LAWRENCE — Stroll through an American supermarket, and you’re bound to think you see endless diversity in products from avocados to ziti. But look closer, argues writer Simran Sethi, and you will learn that 95 percent of the world’s calories come from 30 species, and the vast majority of foods are made up of wheat, corn, rice, palm oil and soybeans.
Sethi, author of "Bread, Wine, Chocolate: The Slow Loss of Foods We Love," will visit the University of Kansas for a free public talk and book signing at 6:30 p.m. Tuesday, Dec. 8, at the Commons in Spooner Hall. The talk is sponsored by the KU Biodiversity Institute and the William Allen White School of Journalism and Mass Communications.
Limestone Pizza Bar Kitchen, 1900 Barker Bakery and Café, Goddard Farm and Hank Charcuterie will offer bite-size foods and coffee representative of the book’s themes at the event. Books will be available for sale by the Raven Book Store.
Sethi, formerly an associate professor in the KU School of Journalism, wrote "Bread, Wine, Chocolate" as part-memoir of a journey to six continents and part-investigation of the loss of biodiversity from soil to plate.
“The increasing dwindling or disappearance of the world’s biodiversity of animals and plants threatens the life support systems of the planet,” said Leonard Krishtalka, director of the Biodiversity Institute. “In the same way, monoculture farming, climate change and an increasingly homogenized global diet reduce the diversity of foods we grow and are a threat to our food security. If only one variety of a food is grown, the food supply is vulnerable to being wiped out by pest species and disease.”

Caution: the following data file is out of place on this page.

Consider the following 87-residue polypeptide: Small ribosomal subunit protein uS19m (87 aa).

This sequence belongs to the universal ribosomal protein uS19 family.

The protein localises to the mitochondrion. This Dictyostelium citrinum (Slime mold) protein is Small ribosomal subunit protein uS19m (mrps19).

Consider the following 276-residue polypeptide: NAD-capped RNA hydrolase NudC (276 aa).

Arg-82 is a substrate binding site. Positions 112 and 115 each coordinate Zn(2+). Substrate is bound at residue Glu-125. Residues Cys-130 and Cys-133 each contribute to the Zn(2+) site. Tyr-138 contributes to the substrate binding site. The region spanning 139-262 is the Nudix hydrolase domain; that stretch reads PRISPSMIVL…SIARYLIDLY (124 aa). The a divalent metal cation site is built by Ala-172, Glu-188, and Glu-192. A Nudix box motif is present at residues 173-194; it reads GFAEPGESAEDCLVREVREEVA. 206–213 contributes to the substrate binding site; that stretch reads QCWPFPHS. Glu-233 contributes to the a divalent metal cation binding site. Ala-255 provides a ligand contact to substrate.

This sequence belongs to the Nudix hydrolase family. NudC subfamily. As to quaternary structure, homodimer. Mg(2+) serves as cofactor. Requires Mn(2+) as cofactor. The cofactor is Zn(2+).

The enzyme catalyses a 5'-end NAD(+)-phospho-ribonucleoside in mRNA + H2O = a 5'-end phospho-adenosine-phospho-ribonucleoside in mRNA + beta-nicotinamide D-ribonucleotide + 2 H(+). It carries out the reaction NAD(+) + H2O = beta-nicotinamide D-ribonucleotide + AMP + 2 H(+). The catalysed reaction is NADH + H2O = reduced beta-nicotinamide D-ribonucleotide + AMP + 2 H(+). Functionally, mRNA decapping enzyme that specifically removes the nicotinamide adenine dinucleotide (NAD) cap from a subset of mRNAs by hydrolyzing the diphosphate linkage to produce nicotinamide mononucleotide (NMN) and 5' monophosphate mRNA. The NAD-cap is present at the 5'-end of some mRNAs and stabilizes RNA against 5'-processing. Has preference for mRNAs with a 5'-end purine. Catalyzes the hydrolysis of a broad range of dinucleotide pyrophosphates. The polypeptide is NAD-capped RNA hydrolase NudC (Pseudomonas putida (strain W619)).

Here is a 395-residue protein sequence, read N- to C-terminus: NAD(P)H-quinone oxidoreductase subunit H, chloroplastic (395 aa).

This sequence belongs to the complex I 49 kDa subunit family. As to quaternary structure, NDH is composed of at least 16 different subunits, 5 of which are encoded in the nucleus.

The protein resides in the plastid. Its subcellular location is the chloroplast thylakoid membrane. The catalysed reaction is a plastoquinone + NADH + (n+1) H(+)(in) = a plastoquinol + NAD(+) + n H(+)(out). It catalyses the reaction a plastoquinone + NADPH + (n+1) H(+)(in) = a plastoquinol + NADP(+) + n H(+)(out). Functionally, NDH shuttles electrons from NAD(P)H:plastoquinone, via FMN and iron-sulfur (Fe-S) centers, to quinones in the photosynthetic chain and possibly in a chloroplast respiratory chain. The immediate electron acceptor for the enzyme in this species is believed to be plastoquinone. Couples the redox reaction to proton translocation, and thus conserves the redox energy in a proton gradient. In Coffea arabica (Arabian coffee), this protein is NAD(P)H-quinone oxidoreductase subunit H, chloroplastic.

Sethi focuses not only on the loss of biodiversity in agriculture, but also savoring the flavors of food and imploring people to re-examine their relationship to foods they love – among them for Sethi are bread, wine and chocolate, but also beer, coffee and octopus.
Sethi is a journalist and educator focused on food, sustainability and social change. She is an associate at the University of Melbourne’s Sustainable Society Institute in Australia, a contributor for Orion Magazine and a recent visiting scholar at the Cocoa Research Centre in St. Augustine, Trinidad.